Knoxville man remembers marching with Dr. King

Knoxville (WVLT) -- Twenty-two years ago, Martin Luther King, Junior day was established as a national holiday in the United States paving the way for his life and legacy to teach others.

In Knoxville, Avon Rollins, is still passing on his dream.

Volunteer TV's Allison Hunt talked with the man who marched with Dr. King.

Avon Rollins say, "He said, if you have not found anything worth dying for, you're not fit to live."

For most of his life, Martin Luther King, Junior felt equality and justice were worth dying for.

He traveled all over the country preaching through non-violent means.

By his side was Avon Rollins, "Some of the communities we ended up in demonstration, they had the dogs, the fire house, etc."

Rollins says, "People ask me, was I afraid, the answer was yes. Often times I could hear my teeth chattering out of fear."

Rollins says he faced a different, hurting America, "You're putting your life on the line. People would beat you uncontrollably. You could buy food at some of the lunch counters but you had to go on the street to eat it. "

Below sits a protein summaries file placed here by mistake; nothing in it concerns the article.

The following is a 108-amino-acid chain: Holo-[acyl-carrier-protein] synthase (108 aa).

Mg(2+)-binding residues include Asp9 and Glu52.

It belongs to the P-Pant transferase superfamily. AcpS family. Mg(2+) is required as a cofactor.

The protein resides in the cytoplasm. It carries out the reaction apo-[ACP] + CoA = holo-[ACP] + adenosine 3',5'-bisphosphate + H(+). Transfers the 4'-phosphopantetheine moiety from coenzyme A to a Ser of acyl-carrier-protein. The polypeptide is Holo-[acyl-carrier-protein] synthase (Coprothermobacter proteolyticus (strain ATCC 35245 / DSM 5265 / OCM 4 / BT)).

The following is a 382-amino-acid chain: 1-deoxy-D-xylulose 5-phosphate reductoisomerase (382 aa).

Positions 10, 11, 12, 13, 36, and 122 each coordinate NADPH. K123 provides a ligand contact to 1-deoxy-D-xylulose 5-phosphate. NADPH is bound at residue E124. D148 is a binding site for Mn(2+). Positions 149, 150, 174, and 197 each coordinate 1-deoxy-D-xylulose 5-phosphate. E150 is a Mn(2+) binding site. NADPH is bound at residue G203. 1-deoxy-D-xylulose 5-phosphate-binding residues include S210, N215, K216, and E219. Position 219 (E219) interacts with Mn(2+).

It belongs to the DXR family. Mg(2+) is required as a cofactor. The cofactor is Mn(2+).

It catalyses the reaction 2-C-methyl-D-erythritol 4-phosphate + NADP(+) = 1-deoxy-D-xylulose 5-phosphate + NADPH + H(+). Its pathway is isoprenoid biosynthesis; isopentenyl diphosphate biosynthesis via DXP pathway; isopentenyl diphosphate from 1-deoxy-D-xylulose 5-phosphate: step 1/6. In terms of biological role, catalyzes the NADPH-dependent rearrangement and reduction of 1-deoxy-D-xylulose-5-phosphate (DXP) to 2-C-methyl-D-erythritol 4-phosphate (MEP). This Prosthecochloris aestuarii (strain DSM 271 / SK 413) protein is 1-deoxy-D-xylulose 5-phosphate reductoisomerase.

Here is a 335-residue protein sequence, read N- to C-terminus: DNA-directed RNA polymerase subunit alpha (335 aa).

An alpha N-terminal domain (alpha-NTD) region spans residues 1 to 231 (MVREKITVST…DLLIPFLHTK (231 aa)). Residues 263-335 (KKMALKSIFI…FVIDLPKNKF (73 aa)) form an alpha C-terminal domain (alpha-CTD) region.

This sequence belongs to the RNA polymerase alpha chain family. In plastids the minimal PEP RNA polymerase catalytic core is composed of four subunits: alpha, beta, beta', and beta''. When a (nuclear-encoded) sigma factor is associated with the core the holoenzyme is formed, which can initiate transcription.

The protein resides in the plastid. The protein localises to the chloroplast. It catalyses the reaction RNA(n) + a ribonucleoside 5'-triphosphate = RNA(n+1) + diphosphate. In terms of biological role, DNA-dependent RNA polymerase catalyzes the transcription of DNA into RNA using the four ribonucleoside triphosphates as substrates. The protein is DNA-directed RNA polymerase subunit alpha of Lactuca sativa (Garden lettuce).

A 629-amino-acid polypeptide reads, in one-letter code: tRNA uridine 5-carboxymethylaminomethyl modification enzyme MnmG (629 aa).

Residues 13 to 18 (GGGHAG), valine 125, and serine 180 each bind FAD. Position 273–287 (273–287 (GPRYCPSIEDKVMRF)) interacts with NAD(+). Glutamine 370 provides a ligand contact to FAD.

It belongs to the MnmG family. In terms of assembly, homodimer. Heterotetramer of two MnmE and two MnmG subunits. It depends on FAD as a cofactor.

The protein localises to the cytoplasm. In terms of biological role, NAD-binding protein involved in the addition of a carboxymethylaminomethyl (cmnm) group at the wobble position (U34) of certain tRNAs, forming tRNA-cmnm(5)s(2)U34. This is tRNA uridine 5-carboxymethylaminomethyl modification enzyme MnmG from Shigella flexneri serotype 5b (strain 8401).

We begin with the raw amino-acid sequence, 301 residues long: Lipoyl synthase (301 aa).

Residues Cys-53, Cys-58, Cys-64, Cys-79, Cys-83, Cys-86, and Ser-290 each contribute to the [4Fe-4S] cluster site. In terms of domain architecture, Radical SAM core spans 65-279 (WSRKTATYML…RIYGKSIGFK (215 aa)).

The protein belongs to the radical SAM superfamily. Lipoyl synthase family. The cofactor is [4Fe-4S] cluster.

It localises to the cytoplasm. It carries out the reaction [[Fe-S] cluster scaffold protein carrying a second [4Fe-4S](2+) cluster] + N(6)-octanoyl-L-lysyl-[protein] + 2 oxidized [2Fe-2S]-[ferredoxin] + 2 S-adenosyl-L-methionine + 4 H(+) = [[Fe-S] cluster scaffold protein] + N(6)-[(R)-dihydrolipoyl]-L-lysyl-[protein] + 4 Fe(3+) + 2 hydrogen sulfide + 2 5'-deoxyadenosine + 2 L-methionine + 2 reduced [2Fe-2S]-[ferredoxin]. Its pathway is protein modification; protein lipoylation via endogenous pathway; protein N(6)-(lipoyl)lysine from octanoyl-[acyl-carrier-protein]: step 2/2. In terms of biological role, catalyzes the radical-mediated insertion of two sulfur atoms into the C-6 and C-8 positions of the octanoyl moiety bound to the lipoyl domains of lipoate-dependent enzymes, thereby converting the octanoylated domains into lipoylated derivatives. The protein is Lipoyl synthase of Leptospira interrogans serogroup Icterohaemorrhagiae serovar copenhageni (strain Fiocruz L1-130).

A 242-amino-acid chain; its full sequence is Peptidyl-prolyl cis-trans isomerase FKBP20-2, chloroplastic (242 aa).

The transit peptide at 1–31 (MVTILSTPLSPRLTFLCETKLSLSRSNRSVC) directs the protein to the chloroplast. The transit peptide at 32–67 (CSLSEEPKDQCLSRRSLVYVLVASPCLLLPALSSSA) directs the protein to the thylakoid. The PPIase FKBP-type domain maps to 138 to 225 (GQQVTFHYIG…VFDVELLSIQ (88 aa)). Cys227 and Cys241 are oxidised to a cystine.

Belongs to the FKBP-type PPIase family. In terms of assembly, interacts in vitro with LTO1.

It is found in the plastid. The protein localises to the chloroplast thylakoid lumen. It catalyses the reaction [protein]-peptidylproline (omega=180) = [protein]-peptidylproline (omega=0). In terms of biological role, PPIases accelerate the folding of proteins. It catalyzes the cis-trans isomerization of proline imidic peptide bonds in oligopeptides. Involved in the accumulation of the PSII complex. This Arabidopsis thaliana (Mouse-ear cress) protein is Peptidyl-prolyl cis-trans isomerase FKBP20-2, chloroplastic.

But he was able to hide his fear and fight for equality because of advice he received from Dr. King, "Stand up for justice, speak out, to be overt and to try to leave your footprints deep in the sands of time for others to follow. Dr. King's vision of the future has not been realized. We still have a long way to go."

Rollins says future generations need to find some way to carry on Dr. King's dream, "They need to promote each and every day, 365 days a year in terms of making this America, an America to all of God's children."

Rollins is the Executive Director at the Beck Cultural Exchange Center.

To learn more about the center, click on the link below.


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